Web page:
One-day rehiring nets former Chicago labor leader a $158,000 city pension
By Jason Grotto, September 22, 2011, Chicago Tribune
Most city workers spend decades in public service to build up modest pensions. But for former labor leader Dennis Gannon, the keys to securing a public pension were one day on the city payroll and some help from the Daley administration. And his city pension is more than modest. It’s the highest of any retired union leader: $158,000. That’s roughly five times greater than what the typical retired city worker receives. In fact, his pension is so high that it exceeds federal limits and required the city pension fund to file special paperwork with the Internal Revenue Service to give it to him. (read article)

How much clout do Rhode Island’s unions wield, circa 2011? We’re about to find out
By David Scharfenberg, September 16-22, 2011, The Providence Phoenix
The public discussion around organized labor’s influence on Rhode Island politics is a crude business. The caricature of an all-powerful labor movement is easily dismissed; in an age of austerity, the story of union power is a story of decline. But the discussion shouldn’t end there. There is still an important question to consider — a question that, ironically, gets short shrift in the overheated debate: how much juice do the state’s unions actually have, circa 2011? There is no easy answer. The labor agenda is broad, after all, its progress best measured in years, not months. But if you were looking for a single indicator of organized labor’s power these days, the looming battle over the state’s $6.8 billion pension crisis is about as good as you could find. (read article)

Phoenix taxpayers foot the bill for union work
By Mark Flatten, September 21, 2011, Goldwater Institute
Phoenix taxpayers spend millions of dollars to pay full salary and benefits for city employees to work exclusively for labor unions, a Goldwater Institute investigation found. Collective bargaining agreements with seven labor organizations require the city to pay union officers and provide members with thousands of additional hours to conduct union business instead of doing their government jobs. The total cost to Phoenix taxpayers is about $3.7 million per year, based on payroll records supplied by the city. In all, more than 73,000 hours of annual release time for city workers to conduct union business at taxpayers’ expense are permitted in the agreements. (read article)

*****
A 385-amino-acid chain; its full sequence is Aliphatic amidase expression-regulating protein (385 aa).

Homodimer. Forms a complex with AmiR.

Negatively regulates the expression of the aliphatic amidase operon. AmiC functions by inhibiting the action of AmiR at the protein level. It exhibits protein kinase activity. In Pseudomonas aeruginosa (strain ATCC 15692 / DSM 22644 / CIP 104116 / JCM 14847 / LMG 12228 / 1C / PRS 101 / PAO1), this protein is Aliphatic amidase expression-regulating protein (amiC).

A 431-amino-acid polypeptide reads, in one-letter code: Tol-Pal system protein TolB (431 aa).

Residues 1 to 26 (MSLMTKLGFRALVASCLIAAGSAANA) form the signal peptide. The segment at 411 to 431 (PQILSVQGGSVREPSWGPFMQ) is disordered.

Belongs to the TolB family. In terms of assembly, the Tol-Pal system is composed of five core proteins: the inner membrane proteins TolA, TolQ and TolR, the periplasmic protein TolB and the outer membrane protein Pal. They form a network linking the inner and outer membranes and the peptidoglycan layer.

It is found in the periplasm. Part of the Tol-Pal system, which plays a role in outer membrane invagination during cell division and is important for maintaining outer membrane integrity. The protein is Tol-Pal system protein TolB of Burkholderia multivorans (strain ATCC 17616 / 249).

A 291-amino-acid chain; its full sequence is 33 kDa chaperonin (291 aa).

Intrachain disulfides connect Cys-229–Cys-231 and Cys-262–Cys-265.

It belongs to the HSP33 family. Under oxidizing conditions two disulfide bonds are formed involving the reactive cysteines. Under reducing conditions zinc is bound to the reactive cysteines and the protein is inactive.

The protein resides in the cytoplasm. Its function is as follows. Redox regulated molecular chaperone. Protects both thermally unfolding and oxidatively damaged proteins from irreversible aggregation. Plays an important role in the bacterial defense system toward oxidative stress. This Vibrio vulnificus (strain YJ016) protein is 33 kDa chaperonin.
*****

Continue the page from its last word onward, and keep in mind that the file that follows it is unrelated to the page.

Ban on labor-friendly contracts will be on San Diego’s 2012 ballot
By Jen Lebron Kuhney, September 21, 2011, San Diego Union-Tribune
A measure on the 2012 ballot will ask voters if they want to require city projects to stay open to all bidders, not just those who hire through union halls. The San Diego City Clerk announced Wednesday that enough valid signatures were collected to put the initiative on the ballot. If passed, the proposition would ban so-called project labor agreements, which grant unions preference on contracts. Backers submitted more than 91,000 signatures on Sept. 2 to the City Clerk’s office for verification. A minimum of 62,057 valid signatures were needed for the measure to qualify for the ballot, but the county Registrar of Voters projected more than 72,600 of the submitted signatures are valid. (read article)